Most of all, as you might expect from a man who writes a series of books called 'Board Games That Tell Stories', this is a narrative game, which is clear from the get go. You don't necessarily play as individual characters, though the game does give you a set which you may wish to claim. Instead you play as a group and while the characters do give you special skills, it is you, the group, who will decide if and when to use them. I ended up going through the entirety of our experience thinking (and acting, talking) like I was playing a version of myself, somebody just like me who just so happened to be a detective. It really draws you in.
The format the game takes is a mix of drawing cards from a pre-made deck, typing things into a companion app/website and looking up things online, all while trying to deduce exactly what the information that you've been given actually means. You'll start by being given the intro to the case, a la Consulting Detective, and given an overall mystery to solve. Immediately there is a difference between this game and the other primo mystery solver; you are told that at a certain day and time, there is an event taking place and you may choose as a group whether to attend, presumably depending on how the case is going at that point. The penalty for following this is using up the games biggest antagonist; time.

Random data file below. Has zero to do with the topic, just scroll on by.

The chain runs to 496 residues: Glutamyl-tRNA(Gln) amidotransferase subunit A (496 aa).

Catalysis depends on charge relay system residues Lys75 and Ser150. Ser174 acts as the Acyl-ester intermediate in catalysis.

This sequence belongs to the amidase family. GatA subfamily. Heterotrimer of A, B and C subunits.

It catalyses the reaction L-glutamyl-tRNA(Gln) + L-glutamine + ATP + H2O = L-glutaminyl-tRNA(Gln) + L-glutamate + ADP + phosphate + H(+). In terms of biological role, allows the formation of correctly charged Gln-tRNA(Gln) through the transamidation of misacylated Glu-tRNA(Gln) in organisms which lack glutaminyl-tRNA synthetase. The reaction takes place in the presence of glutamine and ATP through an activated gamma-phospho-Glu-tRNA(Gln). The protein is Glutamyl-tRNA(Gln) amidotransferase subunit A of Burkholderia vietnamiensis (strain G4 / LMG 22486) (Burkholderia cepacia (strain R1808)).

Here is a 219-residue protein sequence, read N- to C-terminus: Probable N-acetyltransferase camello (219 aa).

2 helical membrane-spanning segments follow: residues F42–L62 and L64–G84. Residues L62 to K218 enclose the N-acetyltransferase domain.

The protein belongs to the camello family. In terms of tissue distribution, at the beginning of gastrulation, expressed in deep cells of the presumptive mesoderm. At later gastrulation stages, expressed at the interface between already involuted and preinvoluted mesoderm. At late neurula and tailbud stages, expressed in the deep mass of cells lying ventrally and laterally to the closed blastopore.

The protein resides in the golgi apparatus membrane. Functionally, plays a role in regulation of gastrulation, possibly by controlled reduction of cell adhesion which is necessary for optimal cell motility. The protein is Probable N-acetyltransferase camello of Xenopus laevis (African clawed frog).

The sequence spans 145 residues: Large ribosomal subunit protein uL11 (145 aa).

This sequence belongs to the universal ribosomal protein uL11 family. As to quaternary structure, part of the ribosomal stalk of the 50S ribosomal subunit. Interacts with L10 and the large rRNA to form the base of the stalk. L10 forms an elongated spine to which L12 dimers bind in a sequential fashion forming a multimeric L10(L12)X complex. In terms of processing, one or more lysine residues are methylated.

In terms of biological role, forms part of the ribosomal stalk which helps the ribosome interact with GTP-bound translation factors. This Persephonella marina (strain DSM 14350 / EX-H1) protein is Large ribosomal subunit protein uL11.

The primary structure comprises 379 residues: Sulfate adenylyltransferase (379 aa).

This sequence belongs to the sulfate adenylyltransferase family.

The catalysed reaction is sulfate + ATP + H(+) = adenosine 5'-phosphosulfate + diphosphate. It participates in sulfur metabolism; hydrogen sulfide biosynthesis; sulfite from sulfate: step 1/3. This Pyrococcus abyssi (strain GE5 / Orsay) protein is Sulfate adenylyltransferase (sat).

Time is a resource you see, and not the only one but the major one. You have a certain number of days to solve this and I would guess each following case too, each broken up into eight (?) hours. Of course, each activity (which in this case mostly boils down to leads that you choose to follow) costs time, as does the travel between the game's five different locations, and each new piece of information or discovery could open up more leads, and sometimes several at once. That your time is limited forces you to choose which evidence is going to give you the biggest rewards, in the form of information and more evidence. When the end of the day approaches, you may wish to extend yourselves by working past the end of the day, but this comes at a price, as you'll add a stress token for each hour you spend after 5pm hits. Each of these will lose you points at the end of the game, and it was certainly our experience that getting these tokens really wasn't something we considered lightly.